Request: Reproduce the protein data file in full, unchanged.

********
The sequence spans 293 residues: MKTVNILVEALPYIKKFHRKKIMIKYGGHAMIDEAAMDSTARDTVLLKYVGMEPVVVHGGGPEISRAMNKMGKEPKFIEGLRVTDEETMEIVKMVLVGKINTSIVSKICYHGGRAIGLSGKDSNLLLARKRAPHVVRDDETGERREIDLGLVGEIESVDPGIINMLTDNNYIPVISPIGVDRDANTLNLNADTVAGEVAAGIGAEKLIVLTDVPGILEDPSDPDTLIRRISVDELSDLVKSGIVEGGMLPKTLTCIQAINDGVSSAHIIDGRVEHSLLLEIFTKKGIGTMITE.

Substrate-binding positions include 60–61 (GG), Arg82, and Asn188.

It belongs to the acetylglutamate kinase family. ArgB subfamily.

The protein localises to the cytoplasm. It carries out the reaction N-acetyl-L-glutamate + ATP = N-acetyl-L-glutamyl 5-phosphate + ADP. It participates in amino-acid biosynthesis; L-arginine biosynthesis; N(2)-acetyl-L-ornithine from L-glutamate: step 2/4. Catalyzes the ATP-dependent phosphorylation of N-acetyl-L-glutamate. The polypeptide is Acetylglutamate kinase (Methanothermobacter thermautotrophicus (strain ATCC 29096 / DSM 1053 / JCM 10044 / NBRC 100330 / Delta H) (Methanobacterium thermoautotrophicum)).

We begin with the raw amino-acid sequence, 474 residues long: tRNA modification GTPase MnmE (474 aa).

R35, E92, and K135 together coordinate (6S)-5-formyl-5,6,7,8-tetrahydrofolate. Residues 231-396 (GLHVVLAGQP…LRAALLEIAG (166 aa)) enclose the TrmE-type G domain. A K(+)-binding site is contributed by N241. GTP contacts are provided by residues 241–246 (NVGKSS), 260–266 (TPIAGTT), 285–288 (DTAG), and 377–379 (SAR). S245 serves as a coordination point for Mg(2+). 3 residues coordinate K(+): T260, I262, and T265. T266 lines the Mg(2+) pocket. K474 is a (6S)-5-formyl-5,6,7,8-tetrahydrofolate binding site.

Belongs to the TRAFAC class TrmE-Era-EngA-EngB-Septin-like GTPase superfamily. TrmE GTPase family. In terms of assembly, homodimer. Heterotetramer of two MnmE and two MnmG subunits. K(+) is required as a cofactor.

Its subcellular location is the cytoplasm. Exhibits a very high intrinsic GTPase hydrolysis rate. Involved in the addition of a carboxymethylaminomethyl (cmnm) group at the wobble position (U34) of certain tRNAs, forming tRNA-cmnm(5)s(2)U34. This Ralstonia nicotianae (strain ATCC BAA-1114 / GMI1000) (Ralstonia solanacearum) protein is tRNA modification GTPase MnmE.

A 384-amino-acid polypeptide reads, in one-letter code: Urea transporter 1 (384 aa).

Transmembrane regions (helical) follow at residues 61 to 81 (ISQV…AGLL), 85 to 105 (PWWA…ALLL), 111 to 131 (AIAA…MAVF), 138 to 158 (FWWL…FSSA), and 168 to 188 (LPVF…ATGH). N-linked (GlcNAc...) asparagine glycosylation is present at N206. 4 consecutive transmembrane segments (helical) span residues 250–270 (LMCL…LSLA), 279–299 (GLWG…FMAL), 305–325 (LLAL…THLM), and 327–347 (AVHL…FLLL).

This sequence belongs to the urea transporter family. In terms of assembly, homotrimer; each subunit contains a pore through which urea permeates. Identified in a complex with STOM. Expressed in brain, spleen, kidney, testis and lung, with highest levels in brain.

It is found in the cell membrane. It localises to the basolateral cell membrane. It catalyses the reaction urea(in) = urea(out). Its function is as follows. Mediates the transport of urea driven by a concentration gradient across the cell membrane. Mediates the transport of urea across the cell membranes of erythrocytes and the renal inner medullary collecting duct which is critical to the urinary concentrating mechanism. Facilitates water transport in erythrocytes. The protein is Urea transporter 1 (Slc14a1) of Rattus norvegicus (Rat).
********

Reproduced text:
The sequence spans 293 residues: MKTVNILVEALPYIKKFHRKKIMIKYGGHAMIDEAAMDSTARDTVLLKYVGMEPVVVHGGGPEISRAMNKMGKEPKFIEGLRVTDEETMEIVKMVLVGKINTSIVSKICYHGGRAIGLSGKDSNLLLARKRAPHVVRDDETGERREIDLGLVGEIESVDPGIINMLTDNNYIPVISPIGVDRDANTLNLNADTVAGEVAAGIGAEKLIVLTDVPGILEDPSDPDTLIRRISVDELSDLVKSGIVEGGMLPKTLTCIQAINDGVSSAHIIDGRVEHSLLLEIFTKKGIGTMITE.

Substrate-binding positions include 60–61 (GG), Arg82, and Asn188.

It belongs to the acetylglutamate kinase family. ArgB subfamily.

The protein localises to the cytoplasm. It carries out the reaction N-acetyl-L-glutamate + ATP = N-acetyl-L-glutamyl 5-phosphate + ADP. It participates in amino-acid biosynthesis; L-arginine biosynthesis; N(2)-acetyl-L-ornithine from L-glutamate: step 2/4. Catalyzes the ATP-dependent phosphorylation of N-acetyl-L-glutamate. The polypeptide is Acetylglutamate kinase (Methanothermobacter thermautotrophicus (strain ATCC 29096 / DSM 1053 / JCM 10044 / NBRC 100330 / Delta H) (Methanobacterium thermoautotrophicum)).

We begin with the raw amino-acid sequence, 474 residues long: tRNA modification GTPase MnmE (474 aa).

R35, E92, and K135 together coordinate (6S)-5-formyl-5,6,7,8-tetrahydrofolate. Residues 231-396 (GLHVVLAGQP…LRAALLEIAG (166 aa)) enclose the TrmE-type G domain. A K(+)-binding site is contributed by N241. GTP contacts are provided by residues 241–246 (NVGKSS), 260–266 (TPIAGTT), 285–288 (DTAG), and 377–379 (SAR). S245 serves as a coordination point for Mg(2+). 3 residues coordinate K(+): T260, I262, and T265. T266 lines the Mg(2+) pocket. K474 is a (6S)-5-formyl-5,6,7,8-tetrahydrofolate binding site.

Belongs to the TRAFAC class TrmE-Era-EngA-EngB-Septin-like GTPase superfamily. TrmE GTPase family. In terms of assembly, homodimer. Heterotetramer of two MnmE and two MnmG subunits. K(+) is required as a cofactor.

Its subcellular location is the cytoplasm. Exhibits a very high intrinsic GTPase hydrolysis rate. Involved in the addition of a carboxymethylaminomethyl (cmnm) group at the wobble position (U34) of certain tRNAs, forming tRNA-cmnm(5)s(2)U34. This Ralstonia nicotianae (strain ATCC BAA-1114 / GMI1000) (Ralstonia solanacearum) protein is tRNA modification GTPase MnmE.

A 384-amino-acid polypeptide reads, in one-letter code: Urea transporter 1 (384 aa).

Transmembrane regions (helical) follow at residues 61 to 81 (ISQV…AGLL), 85 to 105 (PWWA…ALLL), 111 to 131 (AIAA…MAVF), 138 to 158 (FWWL…FSSA), and 168 to 188 (LPVF…ATGH). N-linked (GlcNAc...) asparagine glycosylation is present at N206. 4 consecutive transmembrane segments (helical) span residues 250–270 (LMCL…LSLA), 279–299 (GLWG…FMAL), 305–325 (LLAL…THLM), and 327–347 (AVHL…FLLL).

This sequence belongs to the urea transporter family. In terms of assembly, homotrimer; each subunit contains a pore through which urea permeates. Identified in a complex with STOM. Expressed in brain, spleen, kidney, testis and lung, with highest levels in brain.

It is found in the cell membrane. It localises to the basolateral cell membrane. It catalyses the reaction urea(in) = urea(out). Its function is as follows. Mediates the transport of urea driven by a concentration gradient across the cell membrane. Mediates the transport of urea across the cell membranes of erythrocytes and the renal inner medullary collecting duct which is critical to the urinary concentrating mechanism. Facilitates water transport in erythrocytes. The protein is Urea transporter 1 (Slc14a1) of Rattus norvegicus (Rat).